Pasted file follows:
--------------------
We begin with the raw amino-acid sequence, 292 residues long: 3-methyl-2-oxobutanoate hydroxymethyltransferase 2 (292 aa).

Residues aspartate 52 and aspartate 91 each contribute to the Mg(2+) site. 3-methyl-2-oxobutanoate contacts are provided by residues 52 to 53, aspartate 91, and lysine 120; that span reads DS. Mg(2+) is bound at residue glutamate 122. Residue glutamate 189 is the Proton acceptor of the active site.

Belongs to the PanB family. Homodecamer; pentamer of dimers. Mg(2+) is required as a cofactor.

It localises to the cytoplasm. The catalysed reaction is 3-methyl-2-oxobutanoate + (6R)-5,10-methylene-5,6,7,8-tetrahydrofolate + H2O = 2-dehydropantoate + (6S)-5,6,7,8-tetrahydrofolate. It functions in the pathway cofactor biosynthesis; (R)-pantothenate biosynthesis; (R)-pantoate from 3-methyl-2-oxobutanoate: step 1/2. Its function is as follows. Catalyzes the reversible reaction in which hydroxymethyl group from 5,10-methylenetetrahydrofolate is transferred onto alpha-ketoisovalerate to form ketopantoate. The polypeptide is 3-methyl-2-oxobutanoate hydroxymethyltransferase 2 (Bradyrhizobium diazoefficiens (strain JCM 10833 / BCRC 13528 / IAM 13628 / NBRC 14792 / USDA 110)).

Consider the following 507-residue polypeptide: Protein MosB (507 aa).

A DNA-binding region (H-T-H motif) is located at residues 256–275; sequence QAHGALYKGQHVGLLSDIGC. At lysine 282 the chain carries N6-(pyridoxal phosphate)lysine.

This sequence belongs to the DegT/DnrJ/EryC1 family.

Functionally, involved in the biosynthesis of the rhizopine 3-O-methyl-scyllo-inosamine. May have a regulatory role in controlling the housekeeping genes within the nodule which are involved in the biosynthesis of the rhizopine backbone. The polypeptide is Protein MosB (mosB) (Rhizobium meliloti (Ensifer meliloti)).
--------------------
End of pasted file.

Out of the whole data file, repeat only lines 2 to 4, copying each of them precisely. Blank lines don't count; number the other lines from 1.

Residues aspartate 52 and aspartate 91 each contribute to the Mg(2+) site. 3-methyl-2-oxobutanoate contacts are provided by residues 52 to 53, aspartate 91, and lysine 120; that span reads DS. Mg(2+) is bound at residue glutamate 122. Residue glutamate 189 is the Proton acceptor of the active site.

Belongs to the PanB family. Homodecamer; pentamer of dimers. Mg(2+) is required as a cofactor.

It localises to the cytoplasm. The catalysed reaction is 3-methyl-2-oxobutanoate + (6R)-5,10-methylene-5,6,7,8-tetrahydrofolate + H2O = 2-dehydropantoate + (6S)-5,6,7,8-tetrahydrofolate. It functions in the pathway cofactor biosynthesis; (R)-pantothenate biosynthesis; (R)-pantoate from 3-methyl-2-oxobutanoate: step 1/2. Its function is as follows. Catalyzes the reversible reaction in which hydroxymethyl group from 5,10-methylenetetrahydrofolate is transferred onto alpha-ketoisovalerate to form ketopantoate. The polypeptide is 3-methyl-2-oxobutanoate hydroxymethyltransferase 2 (Bradyrhizobium diazoefficiens (strain JCM 10833 / BCRC 13528 / IAM 13628 / NBRC 14792 / USDA 110)).